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Bore snake or cleaning rod for my Colt 6920?

Discussion in 'Shooting Gear and Storage' started by Lone_Sheep_Dog, Jul 23, 2009.

  1. Lone_Sheep_Dog

    Lone_Sheep_Dog Well-Known Member

    I know this must have been discussed before, but I have been reading about how cleaning rods can damage a rifle bore. I recently bought a colt 6920 ar15. I am worried about damaging the bore even though the owners manual doesn't mention this at all. It just says to run a cleaning rod through it with no specifics about the process. I have used a one piece cheap cleaning rod on the 6920. I just pushed it through on the breech end, unscrewed the brush, and pulled the empty rod back out. It seemed like it was rubbing against the barrel too much. I paid a fortune for my AR, so I want to be safe.
    I bought a bore snake today for it. Is it really easy to damage a bore? Is this an issue with pistols and wasr 10 ak47's too?
  2. edelbrock

    edelbrock Well-Known Member

    Just get a nice coated rod like a Dewey or a carbon fiber Tipton and you will be fine.
  3. Z-Michigan

    Z-Michigan Well-Known Member

    It's not that easy to damage the bore, but it can be done. I would return or toss the bore snake; I don't find them useful. Instead, I would get either an Otis kit, which is the current military standard, or a "Patchworm" which is similar in concept but different in details. I have both and both work very well. I find the Patchworm more convenient for most cleaning, but it doesn't have a brush while the Otis system does have a brush.
  4. skipsan

    skipsan Well-Known Member

    I think the answer is both--the Boresnake has its place for swabbing out the bore when there isn't time for a complete and proper cleaning. The Dewey rod (or similar) and appropriate brushes/mops/jags etc, with a proper boreguide is the answer for complete and thorough cleaning. The boreguide, as well as a solvent-port gadget which is very handy are available from Sinclair International (now a Brownells company) for a few dollars.

    Note: there have been so ugly stores on the forums about getting Boresnakes stuck in the bore. Don't even remember how they got them out, but it wasn't a trivial issue. If you use a Boresnake, make sure its properly stretched out before you pull it through and not about to get "bunched up" in the barrel.
  5. chevyforlife21

    chevyforlife21 Well-Known Member

    the boresnake leaves the bore completely clean after 2 passes watch run a patch down the barrel after the boresnake the patch will be completly white and it doesnt damage the crown like a cleaning rod can.
  6. j-easy

    j-easy Well-Known Member

    i love my boresnakes, i also have a tipton carbon fiber cleaning rod for cleaning up after corrosive ammo and it works but it was like 30 bucks and the boresnakes are 10x more convenient and seem to work really well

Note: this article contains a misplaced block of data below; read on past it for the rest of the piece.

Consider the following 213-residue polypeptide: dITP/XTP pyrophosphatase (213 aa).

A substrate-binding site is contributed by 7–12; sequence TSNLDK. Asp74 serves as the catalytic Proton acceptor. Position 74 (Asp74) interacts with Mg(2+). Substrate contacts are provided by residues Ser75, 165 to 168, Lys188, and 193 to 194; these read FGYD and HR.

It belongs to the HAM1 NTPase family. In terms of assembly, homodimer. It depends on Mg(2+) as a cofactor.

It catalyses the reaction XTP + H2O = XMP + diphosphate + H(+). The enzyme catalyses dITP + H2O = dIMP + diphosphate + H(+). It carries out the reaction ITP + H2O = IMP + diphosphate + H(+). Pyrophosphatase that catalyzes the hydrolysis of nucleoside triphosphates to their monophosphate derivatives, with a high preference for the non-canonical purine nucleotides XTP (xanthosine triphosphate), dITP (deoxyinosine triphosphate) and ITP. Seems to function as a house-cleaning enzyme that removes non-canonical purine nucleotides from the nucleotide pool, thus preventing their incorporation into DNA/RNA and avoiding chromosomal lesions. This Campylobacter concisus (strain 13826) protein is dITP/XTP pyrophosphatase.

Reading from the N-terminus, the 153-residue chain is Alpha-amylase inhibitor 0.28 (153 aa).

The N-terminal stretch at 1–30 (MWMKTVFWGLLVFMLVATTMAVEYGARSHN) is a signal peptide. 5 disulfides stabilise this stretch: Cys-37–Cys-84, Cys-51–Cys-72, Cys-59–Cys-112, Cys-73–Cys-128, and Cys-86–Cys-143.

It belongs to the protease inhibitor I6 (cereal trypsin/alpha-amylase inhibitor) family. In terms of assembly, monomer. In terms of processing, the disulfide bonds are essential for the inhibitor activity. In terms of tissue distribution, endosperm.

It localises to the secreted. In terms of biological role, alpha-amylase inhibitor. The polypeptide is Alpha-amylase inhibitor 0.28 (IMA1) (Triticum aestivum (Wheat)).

7. RM

    RM Well-Known Member

    Boresnake sounds like a good idea, but you still need a cleaning rod to lubricate the barrel after using the Boresnake. Or am I missing something?
  8. j-easy

    j-easy Well-Known Member

    its set up with a brass brush about 1/3 the way down the snake, so i do solvent on the first 1/3 then theres the brush and then oil on the 2nd 1/3 and leave the last 1/3 dry to absorb excess oil
  9. A-FIXER

    A-FIXER Well-Known Member

    LSD,..... You can follow all the good tips but being a easy breakdown rifle just crack the unit open and run the normal bore rod through the rear of the chamber the damage most is of concern is the crown of the bore (when the bullet leaves the barrel it can be off therefore not hit the intended target) you should be good to go with rear cleaning as you do with the bolt type rifles as well......
  10. Sav .250

    Sav .250 Well-Known Member

    As this is asking for an opinion, then a cleaning rod is my choice. Using a brush/patch combo. And of course..........old #9.
  11. fguffey

    fguffey Well-Known Member

    You push the rod through? seems the barrel would keep the rod straight while the rod is being pushed through, if there is damage, it is done when the cleaning rod flexes and bends before the brush exits, I push the rod through first then attach the brush and pull, pulling will keep the rod straight, then again I make my own version of a bore snake.


    John Wayne, John Wayne toilet paper and Hoppes #9:

    Hoppes #9 reminds me of John Wayne toilet paper, neither one takes crap off of anything

    Marvel Mystery Oil and Reslone sold by the quart not in ounces, and they do not spend most of their money telling me it works, for me.

    F. Guffey
  12. rcmodel

    rcmodel Member in memoriam

    Seems the armed forces issue a jointed steel cleaning rod with every M-16!

    There is absolutely positively no way to properly clean the chamber of an AR-15 with a bore snake, and that's the most impotent part of the barrel to clean.

    Get a cleaning rod.

  13. moooose102

    moooose102 Well-Known Member

    personally, i like both. i use the cleaning rod and brush to loosen the gunk, then patches (wet and then dry) to clean with. when it is pretty clean, i finish with 3 pulls of a boresnake. it would take a long time to get that much surface area through the barrel with many small patches.
  14. Double Naught Spy

    Double Naught Spy Sus Venator

    I find bore snakes to be good for initial cleanings, such as right after I finish shooting, but are not good for thorough cleanings. They seem to work best when the gunk in the barrel is still warm.
  15. hotlead

    hotlead Well-Known Member


    IIRC, you can clean a 16 w/a bore snake. Except for the fact the military would not,did not let me.

    Chamber......is the key word. What did you use to clean the chamber?

    Please forgive my dumb.
    Last edited: Aug 4, 2009

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